Nielsen Says It Has Strategy For Cookieless Digital Identities

Nielsen announced that it plans to implement a new cookieless approach to measuring audiences and outcomes for digital advertising.

"The new system will help the company deliver deduplicated audience metrics across linear and digital as part of Nielsen One, the system Nielsen is building that is designed to make measuring all media exposure comparable across platforms," said Mainak Mazumdar, chief data officer at Nielsen.

Mainak Mazumdar Nielsen

Mainak Mazumdar (Image credit: Nielsen)

Nielsen said it’s new approach will put it in a good position to validate first-party server data with real consumer behavior, based on the Nielsen’s same panel used to estimate TV viewing.

The panel system has been under attack lately. Because of COVID, some households remained in Nielsen’s sample that should not have, resulting in Nielsen under-reporting viewing during the pandemic. The VAB, which represents the networks and distributors complained about the homes in Nielsen’s sample and the Media Rating Council confirmed that viewing as being under reported, both in Nielsen’s national ratings and its local ratings.

The VAB last week asked the Media Rating Council to suspend its accreditation of Nielsen's National Rating Service. 

The move comes as third-party cookies are being eliminated by web companies, necessitating a new way for media companies and marketers to track who is watching their ads. Nielsen said its new system should be in place by 2023, when cookies are expected to fully crumble.

Nielsen said its new approach will allow it to measure both authenticated and unauthenticated digital traffic.

Authenticated traffic--with identifiers viewed on logged in or consenting devices--will be measured using first-party data from participating clients, including hashed email address, The Trade Desks Unified ID 2.9 and select self-reported demographic labels. Nielsen said this will include walled gardens.

To measure unauthentic traffic Nielsen has developed a machine-learning technique with additional signals including time, browser, content and device information, as well as FLoC groups (people online with similar interests). The model is valued against the panel for accuracy.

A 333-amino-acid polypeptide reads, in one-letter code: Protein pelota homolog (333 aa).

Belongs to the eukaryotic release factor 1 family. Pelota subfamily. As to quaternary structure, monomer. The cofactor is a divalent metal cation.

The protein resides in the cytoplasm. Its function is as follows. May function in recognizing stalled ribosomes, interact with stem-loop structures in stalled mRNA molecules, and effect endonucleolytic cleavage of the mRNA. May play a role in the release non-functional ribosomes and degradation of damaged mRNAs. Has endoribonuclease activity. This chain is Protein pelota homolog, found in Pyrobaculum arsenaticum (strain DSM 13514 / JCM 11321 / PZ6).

Nielsen said it’s approach is designed to meet five objectives: interoperability, comparability, persistence, confidentiality and measurement-built.

“Moving to a cookie-less ecosystem and the deterioration of digital identifiers present us an opportunity to build a sustainable platform that allows both advertisers and publishers to achieve their marketing goals while keeping user privacy in the forefront,” Mazumdar told Broadcasting+Cable.

He said the new system is important because it’s about real people. “We want to make sure these people exposed to ads are real people.”

"Between Nielsen’s panel and its data partnerships brand marketers now can learn more about their customers and prospects," Mazumdar said. “The identity becomes the foundational data platform that allows us to ingest a lot of data and understand who is behind those devices.”

Last December, Nielsen unveiled its post-cookie system for ID Resolution. The company said it would begin rolling it out this year, using the methodology for its Digital Ad Ratings, Total Ad Ratings, Digital Content Ratings, Total Content Ratings, Digital in TV Ratings, Nielsen Attribution and Nielsen Campaign Lift products.

Nielsen said its Digital Ad Ratings measure 90% of digital spending and that 60% of that would still be measured with third-party cookies.

Jon Lafayette

Jon has been business editor of Broadcasting+Cable since 2010. He focuses on revenue-generating activities, including advertising and distribution, as well as executive intrigue and merger and acquisition activity. Just about any story is fair game, if a dollar sign can make its way into the article. Before B+C, Jon covered the industry for TVWeek, Cable World, Electronic Media, Advertising Age and The New York Post. A native New Yorker, Jon is hiding in plain sight in the suburbs of Chicago.